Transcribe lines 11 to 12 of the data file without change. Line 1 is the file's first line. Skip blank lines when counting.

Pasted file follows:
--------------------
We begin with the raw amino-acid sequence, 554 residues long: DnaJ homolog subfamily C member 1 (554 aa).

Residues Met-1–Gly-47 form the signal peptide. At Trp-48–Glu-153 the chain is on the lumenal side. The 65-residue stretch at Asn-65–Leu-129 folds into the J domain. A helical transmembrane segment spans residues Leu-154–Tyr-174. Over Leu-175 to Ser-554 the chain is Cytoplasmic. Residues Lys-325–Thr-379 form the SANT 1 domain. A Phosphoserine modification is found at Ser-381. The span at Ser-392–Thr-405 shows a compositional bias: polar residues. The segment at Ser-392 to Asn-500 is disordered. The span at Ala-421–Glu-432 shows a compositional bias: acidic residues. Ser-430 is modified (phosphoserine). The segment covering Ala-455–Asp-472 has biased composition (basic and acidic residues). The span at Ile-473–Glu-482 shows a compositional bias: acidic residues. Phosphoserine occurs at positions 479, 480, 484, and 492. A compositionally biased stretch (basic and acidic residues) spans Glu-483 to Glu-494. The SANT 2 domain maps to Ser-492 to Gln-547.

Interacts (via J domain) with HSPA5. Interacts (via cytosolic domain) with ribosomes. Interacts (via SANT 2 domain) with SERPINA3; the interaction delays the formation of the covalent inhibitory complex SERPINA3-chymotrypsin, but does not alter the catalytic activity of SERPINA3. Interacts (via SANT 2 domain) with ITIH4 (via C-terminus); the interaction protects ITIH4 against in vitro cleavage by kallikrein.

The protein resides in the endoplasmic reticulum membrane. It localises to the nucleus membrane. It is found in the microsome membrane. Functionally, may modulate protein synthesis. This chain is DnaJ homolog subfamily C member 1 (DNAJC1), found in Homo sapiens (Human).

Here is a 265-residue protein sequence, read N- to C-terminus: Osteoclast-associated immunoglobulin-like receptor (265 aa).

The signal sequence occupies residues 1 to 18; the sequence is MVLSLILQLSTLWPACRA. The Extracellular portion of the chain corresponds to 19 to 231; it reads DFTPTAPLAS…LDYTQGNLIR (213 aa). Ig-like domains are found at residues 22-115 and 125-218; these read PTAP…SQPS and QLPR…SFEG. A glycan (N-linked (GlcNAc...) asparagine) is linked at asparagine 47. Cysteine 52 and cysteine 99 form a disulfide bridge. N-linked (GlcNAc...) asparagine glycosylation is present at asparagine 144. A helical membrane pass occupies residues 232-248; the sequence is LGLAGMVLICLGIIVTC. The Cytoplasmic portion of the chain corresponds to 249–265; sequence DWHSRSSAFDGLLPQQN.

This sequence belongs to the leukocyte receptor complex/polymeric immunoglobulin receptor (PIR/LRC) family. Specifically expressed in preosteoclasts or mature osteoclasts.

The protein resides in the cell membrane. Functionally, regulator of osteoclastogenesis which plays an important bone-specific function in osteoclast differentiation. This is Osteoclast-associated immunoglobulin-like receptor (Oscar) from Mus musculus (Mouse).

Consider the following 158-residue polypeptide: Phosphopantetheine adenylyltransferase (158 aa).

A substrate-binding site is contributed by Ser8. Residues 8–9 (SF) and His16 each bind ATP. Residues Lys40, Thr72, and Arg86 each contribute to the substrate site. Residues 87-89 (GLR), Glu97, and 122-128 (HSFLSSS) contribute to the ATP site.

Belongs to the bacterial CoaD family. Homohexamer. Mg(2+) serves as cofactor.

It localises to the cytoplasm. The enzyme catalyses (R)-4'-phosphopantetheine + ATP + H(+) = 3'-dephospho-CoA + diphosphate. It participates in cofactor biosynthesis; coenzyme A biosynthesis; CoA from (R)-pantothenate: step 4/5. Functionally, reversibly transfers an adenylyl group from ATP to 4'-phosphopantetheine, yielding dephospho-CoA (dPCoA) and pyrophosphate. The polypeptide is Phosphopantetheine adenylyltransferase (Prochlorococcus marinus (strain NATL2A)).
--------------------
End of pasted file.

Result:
Belongs to the bacterial CoaD family. Homohexamer. Mg(2+) serves as cofactor.

It localises to the cytoplasm. The enzyme catalyses (R)-4'-phosphopantetheine + ATP + H(+) = 3'-dephospho-CoA + diphosphate. It participates in cofactor biosynthesis; coenzyme A biosynthesis; CoA from (R)-pantothenate: step 4/5. Functionally, reversibly transfers an adenylyl group from ATP to 4'-phosphopantetheine, yielding dephospho-CoA (dPCoA) and pyrophosphate. The polypeptide is Phosphopantetheine adenylyltransferase (Prochlorococcus marinus (strain NATL2A)).